All We Ever Wanted by Emily Giffin
Published by Random House Audio on June 26, 2018
Genre(s): fiction, contemporary, women’s fiction
Format & Length: audiobook, 10:29:57
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Nina Browning is living the good life after marrying into Nashville’s elite. More recently, her husband made a fortune selling his tech business, and their adored son has been accepted to Princeton.
Yet sometimes the middle-class small-town girl in Nina wonders if she’s strayed from the person she once was.
Tom Volpe is a single dad working multiple jobs while struggling to raise his headstrong daughter, Lyla. His road has been lonely, long, and hard, but he finally starts to relax after Lyla earns a scholarship to Windsor Academy, Nashville’s most prestigious private school.
Amid so much wealth and privilege, Lyla doesn’t always fit in–and her overprotective father doesn’t help–but in most ways, she’s a typical teenaged girl, happy and thriving.
Then, one photograph, snapped in a drunken moment at a party, changes everything. As the image spreads like wildfire, the Windsor community is instantly polarized, buzzing with controversy and assigning blame.
At the heart of the lies and scandal, Tom, Nina, and Lyla are forced together–all questioning their closest relationships, asking themselves who they really are, and searching for the courage to live a life of true meaning.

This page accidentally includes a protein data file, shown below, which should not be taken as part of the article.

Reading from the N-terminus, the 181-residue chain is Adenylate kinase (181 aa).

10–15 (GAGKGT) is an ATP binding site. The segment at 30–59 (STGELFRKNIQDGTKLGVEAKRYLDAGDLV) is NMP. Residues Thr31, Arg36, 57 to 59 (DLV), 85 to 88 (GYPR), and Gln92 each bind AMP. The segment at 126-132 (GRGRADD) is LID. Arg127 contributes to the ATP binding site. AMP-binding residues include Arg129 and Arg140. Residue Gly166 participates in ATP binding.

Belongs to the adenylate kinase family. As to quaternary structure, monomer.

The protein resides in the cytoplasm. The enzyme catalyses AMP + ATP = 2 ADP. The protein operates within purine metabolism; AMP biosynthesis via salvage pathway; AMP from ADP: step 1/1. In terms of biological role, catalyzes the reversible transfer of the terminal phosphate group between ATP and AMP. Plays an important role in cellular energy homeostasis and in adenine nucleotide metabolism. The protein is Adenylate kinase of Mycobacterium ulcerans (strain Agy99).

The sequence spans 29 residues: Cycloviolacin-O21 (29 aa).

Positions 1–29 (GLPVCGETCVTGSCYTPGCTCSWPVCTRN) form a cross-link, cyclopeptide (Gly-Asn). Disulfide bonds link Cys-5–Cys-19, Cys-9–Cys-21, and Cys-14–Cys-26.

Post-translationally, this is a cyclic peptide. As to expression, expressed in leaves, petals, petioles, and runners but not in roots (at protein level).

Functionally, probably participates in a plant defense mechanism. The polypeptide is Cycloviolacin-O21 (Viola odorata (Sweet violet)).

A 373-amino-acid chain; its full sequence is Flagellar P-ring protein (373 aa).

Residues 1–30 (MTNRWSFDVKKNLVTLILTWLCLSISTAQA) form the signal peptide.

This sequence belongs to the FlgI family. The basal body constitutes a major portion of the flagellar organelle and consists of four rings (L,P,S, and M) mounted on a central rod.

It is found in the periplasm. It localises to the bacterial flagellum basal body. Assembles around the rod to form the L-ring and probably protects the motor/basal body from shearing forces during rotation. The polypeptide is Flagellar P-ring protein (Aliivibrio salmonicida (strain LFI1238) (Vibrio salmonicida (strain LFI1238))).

I haven’t read much by Emily Giffin but I understand she’s known for her romances. In All We Ever Wanted, she broke away from her mold with an altogether different story. And I had mixed feelings about it.
Generally speaking, I enjoy Giffin’s writing style. It flows well and is easy to read. It’s also effortless to follow in audio format while multi-tasking and not miss anything. I didn’t love all of the narration, though. This story is told from three different perspectives, and each one had their own narrator. The two women were fine, but I found Tom’s narration to be somewhat monotonous, making it hard to empathize with his character.
Many of the plot points in All We Ever Wanted were certainly relevant, dealing with matters of abuse, racism, social media, and much more. While timely and important subjects, by trying to deal with several tough subject matters it wound up feeling spread too thin. The pacing was also a bit off, starting off with a bang before slowing down significantly through the middle, then picking up to race to an end. Between the pacing and some of the themes not being as fleshed out as I would have liked, this didn’t quite have the closure I wanted.
In the end, All We Ever Wanted was a middle of the road read for me. I am in the minority, though, as many have loved this book. If it sounds like something you might like, definitely give it a shot! But I’d recommend trying a print rather than audio version.